I've been trying to write this for days. Although I want to write about why it's ok to risk imperfection in our actions against injustice rather than doing nothing, in all honesty I've been scrutinizing every single word to the point I've considered just sending you a list of links. I've softened the language. I've made it more direct. I've scrapped everything and started from scratch, then edited again. Bear with me as I now try to walk my talk. I may still put my foot in my mouth yet!
When we talk about yoga, what usually come to mind are poses like downward facing dog and maybe some deep breathing. But yoga is more about how we live than what our bodies can do. Yoga asks us to connect with the world and ourselves with more compassion and awareness.
A big part of yoga is ahimsa, which is often interpreted as nonviolence or compassion. We try to practice nonviolence in our thoughts, our intentions, and our actions. Emphasis on the word “practice” here! Nonviolence is something we continue to learn and develop; we aren’t perfect.
Ahimsa asks us to avoid pain in yoga poses and to say kinder things to ourselves instead of criticizing or comparing our bodies to other people in class. Beyond our mats and meditation cushions, it’s restoring our emotional, mental, physical, social, and spiritual reserves so we stay well.
Ahimsa is also trying to avoid harming others in our thoughts, intentions, and actions.
We all struggle with balancing self care and caring for others at times. When it feels like the world is on fire and we’re called to help, sometimes we neglect our needs and end up worn out. Other times we close ourselves off from others completely. Sometimes we try to help and our voices shake or we make mistakes.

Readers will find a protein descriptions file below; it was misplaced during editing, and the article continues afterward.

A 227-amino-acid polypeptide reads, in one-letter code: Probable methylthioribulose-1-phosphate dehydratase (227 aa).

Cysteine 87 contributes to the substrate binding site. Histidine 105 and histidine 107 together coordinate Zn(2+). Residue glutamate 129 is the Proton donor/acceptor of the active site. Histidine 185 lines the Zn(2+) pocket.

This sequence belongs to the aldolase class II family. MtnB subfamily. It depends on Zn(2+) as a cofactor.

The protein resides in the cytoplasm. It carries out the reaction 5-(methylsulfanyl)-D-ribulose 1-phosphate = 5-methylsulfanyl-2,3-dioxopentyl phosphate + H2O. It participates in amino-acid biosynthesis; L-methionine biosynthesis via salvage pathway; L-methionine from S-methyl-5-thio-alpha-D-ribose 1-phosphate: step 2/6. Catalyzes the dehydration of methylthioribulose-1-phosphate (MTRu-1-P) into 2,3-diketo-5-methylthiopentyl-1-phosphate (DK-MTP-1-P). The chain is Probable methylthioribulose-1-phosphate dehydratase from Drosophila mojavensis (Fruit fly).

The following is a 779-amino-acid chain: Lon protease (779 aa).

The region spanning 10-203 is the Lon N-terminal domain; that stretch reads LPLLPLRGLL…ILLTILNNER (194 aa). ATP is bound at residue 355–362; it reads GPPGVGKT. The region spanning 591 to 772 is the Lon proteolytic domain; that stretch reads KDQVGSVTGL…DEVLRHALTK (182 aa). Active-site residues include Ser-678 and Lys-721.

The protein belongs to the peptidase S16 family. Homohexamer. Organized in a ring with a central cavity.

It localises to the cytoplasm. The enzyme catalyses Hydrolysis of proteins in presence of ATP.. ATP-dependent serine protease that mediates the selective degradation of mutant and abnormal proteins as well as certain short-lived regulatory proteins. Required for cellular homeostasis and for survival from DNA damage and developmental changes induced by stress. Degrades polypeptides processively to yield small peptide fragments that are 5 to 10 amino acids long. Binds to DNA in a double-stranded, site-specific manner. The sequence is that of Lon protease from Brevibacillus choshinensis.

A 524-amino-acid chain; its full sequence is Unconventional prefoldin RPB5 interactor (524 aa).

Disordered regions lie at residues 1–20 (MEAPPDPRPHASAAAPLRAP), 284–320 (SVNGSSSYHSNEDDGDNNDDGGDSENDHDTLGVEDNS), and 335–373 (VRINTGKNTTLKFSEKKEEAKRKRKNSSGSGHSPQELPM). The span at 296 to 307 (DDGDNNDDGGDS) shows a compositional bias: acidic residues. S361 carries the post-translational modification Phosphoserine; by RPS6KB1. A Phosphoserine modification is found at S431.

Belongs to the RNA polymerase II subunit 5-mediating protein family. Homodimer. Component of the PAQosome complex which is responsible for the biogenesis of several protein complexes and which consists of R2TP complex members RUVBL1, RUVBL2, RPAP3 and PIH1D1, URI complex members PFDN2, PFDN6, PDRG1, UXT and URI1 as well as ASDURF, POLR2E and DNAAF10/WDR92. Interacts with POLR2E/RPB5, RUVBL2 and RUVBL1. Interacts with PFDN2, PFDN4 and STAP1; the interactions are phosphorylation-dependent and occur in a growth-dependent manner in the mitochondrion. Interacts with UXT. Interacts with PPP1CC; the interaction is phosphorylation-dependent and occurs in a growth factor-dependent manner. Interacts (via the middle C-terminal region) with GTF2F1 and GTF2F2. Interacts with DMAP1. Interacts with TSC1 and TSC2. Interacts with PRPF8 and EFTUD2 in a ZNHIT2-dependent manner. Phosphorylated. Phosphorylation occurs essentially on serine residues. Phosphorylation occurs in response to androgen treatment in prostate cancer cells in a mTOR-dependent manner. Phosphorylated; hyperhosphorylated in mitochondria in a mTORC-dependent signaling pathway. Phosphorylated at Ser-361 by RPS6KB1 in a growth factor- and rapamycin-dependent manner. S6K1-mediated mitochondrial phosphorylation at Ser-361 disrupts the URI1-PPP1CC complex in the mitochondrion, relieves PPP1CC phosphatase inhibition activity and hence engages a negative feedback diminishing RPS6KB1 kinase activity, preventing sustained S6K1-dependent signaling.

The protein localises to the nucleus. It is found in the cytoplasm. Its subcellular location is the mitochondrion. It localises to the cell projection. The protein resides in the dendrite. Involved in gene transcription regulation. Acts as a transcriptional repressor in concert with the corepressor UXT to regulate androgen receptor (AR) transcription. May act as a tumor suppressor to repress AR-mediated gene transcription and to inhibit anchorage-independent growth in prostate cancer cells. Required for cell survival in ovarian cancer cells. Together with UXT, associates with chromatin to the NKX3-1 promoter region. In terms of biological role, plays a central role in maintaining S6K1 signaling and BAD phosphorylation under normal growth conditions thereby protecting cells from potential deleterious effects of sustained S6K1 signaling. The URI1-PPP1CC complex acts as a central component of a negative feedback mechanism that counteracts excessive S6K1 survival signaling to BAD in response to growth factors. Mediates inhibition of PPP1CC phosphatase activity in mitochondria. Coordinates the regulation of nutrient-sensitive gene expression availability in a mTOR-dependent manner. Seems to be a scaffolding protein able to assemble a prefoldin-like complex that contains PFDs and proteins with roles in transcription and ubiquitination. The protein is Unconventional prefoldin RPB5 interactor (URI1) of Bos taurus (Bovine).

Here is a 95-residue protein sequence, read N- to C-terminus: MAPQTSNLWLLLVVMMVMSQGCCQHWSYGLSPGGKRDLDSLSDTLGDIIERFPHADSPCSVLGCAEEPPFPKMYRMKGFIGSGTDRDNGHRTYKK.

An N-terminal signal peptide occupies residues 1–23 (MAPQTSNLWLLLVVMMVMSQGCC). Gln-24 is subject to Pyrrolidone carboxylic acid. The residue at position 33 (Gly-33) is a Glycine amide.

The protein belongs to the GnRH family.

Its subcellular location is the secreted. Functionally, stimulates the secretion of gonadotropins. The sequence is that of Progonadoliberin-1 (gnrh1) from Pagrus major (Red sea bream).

We’re imperfect humans living in an imperfect world. Our ahimsa and self care practices are imperfect, too!
I’d like to speak to fellow white yoga practitioners and white people for a moment. It’s easier to center our ahimsa practice on “sending love and light” with only our thoughts and intentions. Loving kindness meditation and sending good vibrations can be wonderful self care, but positive thoughts don’t dismantle white supremacy. That requires action beyond the yoga mat. There are lots of steps we can take toward addressing systemic racism, and one of them is holding each other accountable even when it's uncomfortable or downright hard. When our white relatives, friends, coworkers, and neighbors say or do something we know is wrong, it can be awkward to talk with them about racism. They may react defensively or give us the stink eye at the family reunion.
It’s easier to not talk about racism with other white people or avoid looking at our own unconscious biases, but when our silence harms others, are we really practicing nonviolence? If we're so busy defending ourselves as "good" people that we close ourselves off from listening and learning how we unintentionally contribute to oppression, we can't begin to address the harm.
Remember, ahimsa is a practice. What matters is that we keep learning and showing up.
In the words of Thich Nhat Hanh, “Compassion is a verb.”
Even when we accept that it's a practice, ahimsa can be hard. In those times when you’re worn out or disconnected or frustrated by how imperfect your attempts at ahimsa are (mine are, too!), soothe your nervous system so you have the space to be present again. If you only have a minute, try this:
Take a few deep breaths.
Place a hand over your heart or belly and feel the warmth of your hand on your skin. (It might feel a little cheesy, but this little gesture can help lower your heart rate and stress hormones like cortisol, and it boosts feel-good, blood pressure-lowering oxytocin.)
Notice how you're feeling and remind yourself that whether you're tired, frustrated, overwhelmed, you name it, it's part of the human condition. Be present with these emotions so you can sustain yourself with care. Be present with these emotions and extend them into empathy for others. Be present with these emotions so you can build the courage to be keep showing up in ahimsa. You might repeat, "This is hard. Others are struggling, too.”
Let's keep doing the bigger work of ahimsa beyond our yoga mats. I'm imperfectly practicing alongside you.